Guanaja Island, Honduras is featured in this image photographed by an Expedition 14 crew member on the International Space Station. Guanaja Island is located along the southwestern margin of the Gulf of Mexico, approximately 60 kilometers north of mainland Honduras.
The island is situated near the western edge of the Cayman Ridge, a topographic feature comprised of rock types indicative of ancient volcanic islands, sedimentary layers, and ocean crust. The Ridge formed as a result of tectonic interactions between the North American, South American, and Caribbean Plates. Guanaja
and the nearby islands of Roatan
(not shown) comprise the only portions of the western Cayman Ridge currently exposed above water. Guanaja
island is also notable for its largely undeveloped character -- the exception being highly concentrated development on Bonacca Cay, a small island (roughly 0.5 kilometers by 0.3 kilometers) located along the southeastern coastline of the main island. The main island has little in the way of roads or other infrastructure -- a canal is the major means of traversing the island of Guanaja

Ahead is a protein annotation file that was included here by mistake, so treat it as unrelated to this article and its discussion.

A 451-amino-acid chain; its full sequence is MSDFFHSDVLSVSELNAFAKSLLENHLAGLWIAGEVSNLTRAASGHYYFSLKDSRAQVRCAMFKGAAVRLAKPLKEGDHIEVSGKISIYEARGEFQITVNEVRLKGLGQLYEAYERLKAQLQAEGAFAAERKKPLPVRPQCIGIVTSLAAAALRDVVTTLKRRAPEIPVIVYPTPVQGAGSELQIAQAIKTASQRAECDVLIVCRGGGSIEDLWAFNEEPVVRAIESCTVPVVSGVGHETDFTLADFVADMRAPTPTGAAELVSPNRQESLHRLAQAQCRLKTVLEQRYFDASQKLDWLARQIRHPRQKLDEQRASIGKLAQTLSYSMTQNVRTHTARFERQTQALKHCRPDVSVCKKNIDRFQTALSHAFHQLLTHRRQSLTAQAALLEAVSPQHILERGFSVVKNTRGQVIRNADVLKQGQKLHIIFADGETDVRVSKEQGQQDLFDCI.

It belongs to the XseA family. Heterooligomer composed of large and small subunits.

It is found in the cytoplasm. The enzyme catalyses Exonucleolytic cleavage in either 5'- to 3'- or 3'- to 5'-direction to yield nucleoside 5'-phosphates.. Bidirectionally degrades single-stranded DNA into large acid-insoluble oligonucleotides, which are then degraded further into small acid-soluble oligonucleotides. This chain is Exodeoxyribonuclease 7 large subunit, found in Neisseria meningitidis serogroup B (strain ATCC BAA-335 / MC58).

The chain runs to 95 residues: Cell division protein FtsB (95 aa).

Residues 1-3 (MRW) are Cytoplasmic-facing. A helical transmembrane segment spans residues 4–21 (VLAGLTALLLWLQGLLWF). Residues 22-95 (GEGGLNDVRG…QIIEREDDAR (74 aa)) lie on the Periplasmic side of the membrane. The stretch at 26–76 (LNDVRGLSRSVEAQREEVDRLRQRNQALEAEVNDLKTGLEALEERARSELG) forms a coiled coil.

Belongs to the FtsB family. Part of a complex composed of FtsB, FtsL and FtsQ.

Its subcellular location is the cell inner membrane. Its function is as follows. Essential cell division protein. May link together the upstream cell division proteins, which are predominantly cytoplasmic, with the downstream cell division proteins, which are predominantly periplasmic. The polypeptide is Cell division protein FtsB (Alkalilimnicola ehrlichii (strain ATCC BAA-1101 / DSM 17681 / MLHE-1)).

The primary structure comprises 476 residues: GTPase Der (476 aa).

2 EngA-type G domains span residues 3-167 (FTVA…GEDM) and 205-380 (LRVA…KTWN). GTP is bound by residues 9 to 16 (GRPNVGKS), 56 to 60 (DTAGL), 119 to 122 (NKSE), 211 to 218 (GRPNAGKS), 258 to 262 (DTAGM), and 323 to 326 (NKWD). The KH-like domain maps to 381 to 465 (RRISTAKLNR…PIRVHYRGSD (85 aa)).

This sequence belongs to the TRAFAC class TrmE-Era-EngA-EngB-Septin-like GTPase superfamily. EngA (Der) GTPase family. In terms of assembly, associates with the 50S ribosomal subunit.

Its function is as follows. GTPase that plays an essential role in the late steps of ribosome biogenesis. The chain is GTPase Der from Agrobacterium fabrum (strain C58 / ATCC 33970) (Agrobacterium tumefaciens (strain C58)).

- making it an attractive destination for hikers and eco-tourists. The clear waters and reefs that almost completely encircle Guanaja
also attract divers. In 1998, hurricane Mitch destroyed almost all of Guanaja
(97 percent) of the island's mangrove forests, impacting coastal habitats and resulting in soil erosion. Regeneration of mangroves is slow and active re seeding efforts have been suggested as the only means to restore the forests.